The Hospice of South Texas is located in a rural community, and many members of the board were concerned about whether or not bringing in an outside consulting firm to manage their capital campaign was the best route. Would they justify the expense – would we recover the amount spent by hiring consultants? How would members of their community respond to an outsider requesting large pledge amounts? Would our process be effective for them?
Renderings of the planned inpatient facility shared during the capital campaign.
While many aspects of our traditional campaign approach were effective, others had to be adapted to meet the communities’ unique challenges. For instance, due to the large service area, the campaign had a twelve-person leadership team. Unusually large for many campaigns, here it allowed members of the leadership team to focus on identifying a prospect pool and coordinate efforts in a more manageable area.
We also used this localized approach when educating the community about the expansion plans. Instead of having a few large community events, smaller, more intimate gatherings were planned. This was a more effective way to garner interest and support of the campaign throughout the rural community.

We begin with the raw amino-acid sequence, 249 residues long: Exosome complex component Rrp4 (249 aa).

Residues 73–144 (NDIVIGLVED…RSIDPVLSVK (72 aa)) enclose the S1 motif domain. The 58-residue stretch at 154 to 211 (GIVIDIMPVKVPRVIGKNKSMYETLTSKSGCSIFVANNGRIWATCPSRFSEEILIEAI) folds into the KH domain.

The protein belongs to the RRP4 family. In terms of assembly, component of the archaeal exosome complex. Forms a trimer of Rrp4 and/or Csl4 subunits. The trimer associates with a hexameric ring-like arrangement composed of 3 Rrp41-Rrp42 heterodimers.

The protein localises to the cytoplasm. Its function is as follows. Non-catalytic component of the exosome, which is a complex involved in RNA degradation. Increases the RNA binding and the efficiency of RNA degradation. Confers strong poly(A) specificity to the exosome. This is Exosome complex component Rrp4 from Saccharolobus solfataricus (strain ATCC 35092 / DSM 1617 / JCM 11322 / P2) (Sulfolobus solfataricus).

Another “traditional” campaign activity that we quickly realized would not work on this campaign was the evaluations process. Typically, Convergent’s campaign director works with the leadership committee to determine the correct pledge amount to request at each solicitation. We quickly realized that in this case, we were able to secure larger pledges for HoST by NOT asking for a specific amount, instead providing potential funders with a list of suggested pledge amounts, naming opportunities, etc., as well as giving them insights on what others had already committed. By customizing and adapting our approach to better fit the communities’ needs, we were able to reach the campaign’s initial funding goal on schedule.